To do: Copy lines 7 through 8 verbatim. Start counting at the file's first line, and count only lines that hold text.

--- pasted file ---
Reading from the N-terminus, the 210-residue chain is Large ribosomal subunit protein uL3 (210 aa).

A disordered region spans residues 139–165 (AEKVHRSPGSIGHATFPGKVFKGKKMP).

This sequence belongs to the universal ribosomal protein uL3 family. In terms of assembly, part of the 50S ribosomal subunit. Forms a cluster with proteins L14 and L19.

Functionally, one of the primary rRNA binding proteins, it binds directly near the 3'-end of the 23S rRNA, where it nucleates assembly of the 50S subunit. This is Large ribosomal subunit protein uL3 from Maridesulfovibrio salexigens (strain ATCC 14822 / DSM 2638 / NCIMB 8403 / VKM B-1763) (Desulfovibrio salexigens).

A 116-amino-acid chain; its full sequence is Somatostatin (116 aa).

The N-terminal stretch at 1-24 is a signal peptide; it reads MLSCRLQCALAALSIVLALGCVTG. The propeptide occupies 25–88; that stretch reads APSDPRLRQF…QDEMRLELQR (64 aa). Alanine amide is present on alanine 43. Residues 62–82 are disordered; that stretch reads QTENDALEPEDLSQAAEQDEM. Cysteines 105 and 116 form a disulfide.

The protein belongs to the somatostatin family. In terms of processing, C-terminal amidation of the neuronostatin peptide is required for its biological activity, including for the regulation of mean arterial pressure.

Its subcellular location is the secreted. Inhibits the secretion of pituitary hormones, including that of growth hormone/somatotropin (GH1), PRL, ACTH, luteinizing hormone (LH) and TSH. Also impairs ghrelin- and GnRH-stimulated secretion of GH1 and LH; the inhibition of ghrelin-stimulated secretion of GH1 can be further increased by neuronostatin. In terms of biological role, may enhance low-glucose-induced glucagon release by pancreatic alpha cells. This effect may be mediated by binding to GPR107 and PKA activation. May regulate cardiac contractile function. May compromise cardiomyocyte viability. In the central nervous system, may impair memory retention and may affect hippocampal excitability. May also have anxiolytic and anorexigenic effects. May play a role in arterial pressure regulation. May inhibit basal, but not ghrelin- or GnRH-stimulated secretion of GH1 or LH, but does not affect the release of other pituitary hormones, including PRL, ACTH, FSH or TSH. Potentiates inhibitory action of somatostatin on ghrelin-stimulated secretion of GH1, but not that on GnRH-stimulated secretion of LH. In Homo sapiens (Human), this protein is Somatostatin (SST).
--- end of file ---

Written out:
The protein belongs to the somatostatin family. In terms of processing, C-terminal amidation of the neuronostatin peptide is required for its biological activity, including for the regulation of mean arterial pressure.

Its subcellular location is the secreted. Inhibits the secretion of pituitary hormones, including that of growth hormone/somatotropin (GH1), PRL, ACTH, luteinizing hormone (LH) and TSH. Also impairs ghrelin- and GnRH-stimulated secretion of GH1 and LH; the inhibition of ghrelin-stimulated secretion of GH1 can be further increased by neuronostatin. In terms of biological role, may enhance low-glucose-induced glucagon release by pancreatic alpha cells. This effect may be mediated by binding to GPR107 and PKA activation. May regulate cardiac contractile function. May compromise cardiomyocyte viability. In the central nervous system, may impair memory retention and may affect hippocampal excitability. May also have anxiolytic and anorexigenic effects. May play a role in arterial pressure regulation. May inhibit basal, but not ghrelin- or GnRH-stimulated secretion of GH1 or LH, but does not affect the release of other pituitary hormones, including PRL, ACTH, FSH or TSH. Potentiates inhibitory action of somatostatin on ghrelin-stimulated secretion of GH1, but not that on GnRH-stimulated secretion of LH. In Homo sapiens (Human), this protein is Somatostatin (SST).